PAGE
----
In August, following the testing phase, we added this process to our production capabilities. So, with the addition of MJF, we now offer five different industrial-grade 3D printing processes that can produce plastic, metal, and elastomeric parts and components. This array of platforms is a prime example of how additive manufacturing continues to advance and grow.

So what 3D printing technologies are available?

Designers and engineers can now choose from several distinct classes of 3D printing technologies. Your choice of “tool” just depends on what it is you’re designing and what its final application is. Here’s a brief roundup of some of the main industrial-grade 3D printing options:

  • Stereolithography (SL) uses an ultraviolet laser that draws on the surface of a liquid thermoset resin to create thousands of thin layers until final parts are formed. SL is used to create concept models, cosmetic prototypes, and complex parts with intricate geometries.
  • Selective laser sintering (SLS) uses a CO2 laser that lightly fuses nylon-based powder, layer by layer, until final thermoplastic parts are created. SLS produces accurate prototypes and functional production parts.
  • Direct metal laser sintering (DMLS) uses a fiber laser system that draws onto a surface of atomized metal powder, welding the powder into fully dense metal parts. DMLS builds fully functional metal prototypes and production parts and works well to reduce metal components in multipart assemblies.
  • PolyJet uses a jetting process in which small droplets of liquid photopolymer are sprayed from multiple jets onto a build platform and cured in layers that form elastomeric parts. PolyJet produces multi-material prototypes with flexible features at varying durometers and is often used to concept overmolding designs.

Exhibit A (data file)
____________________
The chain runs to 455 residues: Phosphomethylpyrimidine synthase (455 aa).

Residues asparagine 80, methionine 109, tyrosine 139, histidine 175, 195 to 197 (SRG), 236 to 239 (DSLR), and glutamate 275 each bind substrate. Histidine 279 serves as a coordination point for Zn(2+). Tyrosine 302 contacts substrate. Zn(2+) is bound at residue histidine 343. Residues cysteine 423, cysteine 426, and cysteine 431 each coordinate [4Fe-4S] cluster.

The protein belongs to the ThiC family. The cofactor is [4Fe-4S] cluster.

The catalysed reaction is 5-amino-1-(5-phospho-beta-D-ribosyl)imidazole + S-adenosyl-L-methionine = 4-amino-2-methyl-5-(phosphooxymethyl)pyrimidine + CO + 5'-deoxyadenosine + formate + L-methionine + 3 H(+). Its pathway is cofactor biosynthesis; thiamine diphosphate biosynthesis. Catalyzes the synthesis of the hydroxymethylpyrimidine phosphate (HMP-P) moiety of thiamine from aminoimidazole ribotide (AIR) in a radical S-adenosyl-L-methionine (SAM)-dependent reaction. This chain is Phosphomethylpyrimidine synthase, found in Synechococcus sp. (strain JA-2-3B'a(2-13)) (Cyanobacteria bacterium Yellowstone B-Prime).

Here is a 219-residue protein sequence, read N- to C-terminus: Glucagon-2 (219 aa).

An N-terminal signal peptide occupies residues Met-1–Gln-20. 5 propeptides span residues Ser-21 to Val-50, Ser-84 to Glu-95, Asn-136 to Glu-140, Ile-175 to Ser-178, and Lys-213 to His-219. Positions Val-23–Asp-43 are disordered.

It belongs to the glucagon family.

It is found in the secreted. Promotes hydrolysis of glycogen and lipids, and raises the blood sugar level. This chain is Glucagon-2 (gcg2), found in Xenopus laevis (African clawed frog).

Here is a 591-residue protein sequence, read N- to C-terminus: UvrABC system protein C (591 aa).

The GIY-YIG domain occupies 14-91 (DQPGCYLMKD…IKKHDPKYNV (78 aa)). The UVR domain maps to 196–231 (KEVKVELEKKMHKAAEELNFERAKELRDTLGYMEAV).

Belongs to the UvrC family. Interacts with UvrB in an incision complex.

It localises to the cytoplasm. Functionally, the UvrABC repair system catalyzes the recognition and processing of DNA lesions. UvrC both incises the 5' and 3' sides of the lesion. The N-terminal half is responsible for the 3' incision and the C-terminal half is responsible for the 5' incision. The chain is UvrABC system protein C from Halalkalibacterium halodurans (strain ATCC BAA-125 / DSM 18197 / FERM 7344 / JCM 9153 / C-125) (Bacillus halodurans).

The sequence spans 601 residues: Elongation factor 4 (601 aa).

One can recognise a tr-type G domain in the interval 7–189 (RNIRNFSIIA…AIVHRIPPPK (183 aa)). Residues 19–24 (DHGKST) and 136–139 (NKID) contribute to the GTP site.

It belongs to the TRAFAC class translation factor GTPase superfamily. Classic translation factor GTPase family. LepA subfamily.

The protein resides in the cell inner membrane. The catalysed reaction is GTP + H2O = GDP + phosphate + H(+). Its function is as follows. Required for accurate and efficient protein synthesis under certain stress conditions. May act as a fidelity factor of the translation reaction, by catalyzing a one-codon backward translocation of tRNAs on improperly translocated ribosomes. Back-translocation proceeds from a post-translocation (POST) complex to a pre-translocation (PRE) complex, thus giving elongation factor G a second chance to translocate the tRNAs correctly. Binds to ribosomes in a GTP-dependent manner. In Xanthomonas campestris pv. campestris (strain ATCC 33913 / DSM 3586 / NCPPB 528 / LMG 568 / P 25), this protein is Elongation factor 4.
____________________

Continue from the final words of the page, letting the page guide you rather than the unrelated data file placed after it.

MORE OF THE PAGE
• Fused deposition modeling (FDM) works by feeding a filament or spool of plastic into a heated nozzle, which then extrudes successive layers of thermoplastics onto the workpiece. FDM offers a wide thermoplastic material selection and is leveraged for iterative prototyping.
  • Carbon is the name of the company that is using a process called CLIP, Continuous Liquid Interface Production, which builds parts from the top down, unlike other additive technologies that work from the bottom up. Final plastic parts exhibit excellent mechanical properties and surface finishes.
  • As mentioned, Multi Jet Fusion process selectively applies fusing and detailing agents across a bed of nylon powder, which are fused in thousands of layers by heating elements into a solid functional component. Final parts exhibit improved surface roughness, fine feature resolution, and more isotropic mechanical properties when compared to processes like SLS.

Ultimately, choosing the right process for your next project is a multi-faceted decision because it depends on project requirements and a multitude of variables. Our application engineering teams work with customers every day to help them determine the best 3D printing process for their particular needs.

Jon Eric Van Roekel is 3D printing process engineering manager at Proto Labs (Maple Plain, Minn.).